Assignment and Novation are two concepts within contract law which concern the transferring of one party’s rights and obligations under a contract to an interested third party.
Whilst assignment and novation achieve a similar purpose, there are some very distinct differences that parties to a contract should be aware about when deciding which way to proceed.
The key difference is who bears the rights and obligations under the contract. That is:
- Under novation, all of the rights and obligations of one party is transferred to a third party by way of a replacement contract. The original contract is terminated and unenforceable.
- Under assignment, usually only some of the rights of one party are transferred to a third party. The original contract is not terminated and remains enforceable.
We have explored each of these concepts in greater depth below.
What is Novation?
Novation is where a contract between two parties is terminated to make way for a new contract between one of those parties and a ‘replacement’ third party. This can only occur with the mutual consent of all three parties. The terms of the new contract will in most cases remain the exact same as the original contract, with the only change being the third party is named in the new contract instead of the original contracted party. Effectively, the rights and obligations of the original contracted party are replaced by the rights and obligations of the third party under the new contract.
A enters into an agreement with B for B to supply it with goods. A few years into the agreement, B decides to sell its business to C. If all parties involved agree, B can novate its rights and obligations under the supply agreement to C. A new contract is drawn up with the exact same terms and conditions as the original contract, apart from the names of the contracted parties now being A and C.
Due to novation, A’s rights and obligations under the contract stay the exact same whereas C will take over B’s rights and obligations, namely the obligation to supply goods to A.
What is Assignment?
Assignment is where some (typically not all) rights or obligations under a contract are transferred from one party (“Assignor”) to a third party (“Assignee”). Whilst some rights and obligations under the contract can be transferred, the burdens and obligations of the Assignor under the contract cannot be fully transferred and the Assignor’s name will often remain on the contract. The Assignor will stay ‘on the hook’ unless it is released from liability by the other party to the contract or indemnified by the Assignee – this can be achieved by way of a side deed. The Assignee does not become a party to the contract, however, the Assignee is able to enforce rights and benefits under the contract that have been transferred to it.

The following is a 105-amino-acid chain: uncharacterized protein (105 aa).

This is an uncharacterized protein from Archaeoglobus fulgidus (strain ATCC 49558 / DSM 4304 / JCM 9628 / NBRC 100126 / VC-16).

Assignment can generally only occur if permitted by the contract and with the mutual consent of all three parties. In some circumstances, however, an assigning party does not always have to seek the consent of the other party to the contract before it assigns its rights and obligations under the contract to a third party. It is crucial to read the terms of your contract in order to understand the circumstances in which assignment is permitted (if at all).
Party A and Party B enter into a construction contract. Party B decides to transfer the right to receive payment under the contract to one of its subsidiaries, being Party C. By way of assignment, Party B is still a party to the contract and retains its obligations and its other rights under the contract, however Party A now has the obligation to send payment to Party C instead of to Party B. Party C may also enforce this right to receive payment against Party A.
In this circumstance, Party B’s obligations stay the exact same, however their right to payment is transferred to Party C. Party A’s obligations will also remain the exact same apart from making sure payment goes to Party C.
Be sure to undertake due diligence checks
Before you agree to another party novating or assigning a contract, you should refer to the terms of the contract and also conduct your due diligence regarding the proposed new party. Be sure to check information such as:
- The financial status of the new party
- Under assignment, can the assignor still complete contractual requirements without getting paid
- Is the new party able to perform the same obligations as the original party
- Does the new party hold licenses required to perform its obligations
- Is the new party able to meet insurance requirements under the contract
We can help!
If you need advice in relation to your rights and obligations under a contract, or if you require assistance assigning or novating a contract, Keystone Lawyers are able to assist you in making sure you reduce your exposure risk whilst complying with your contractual obligations.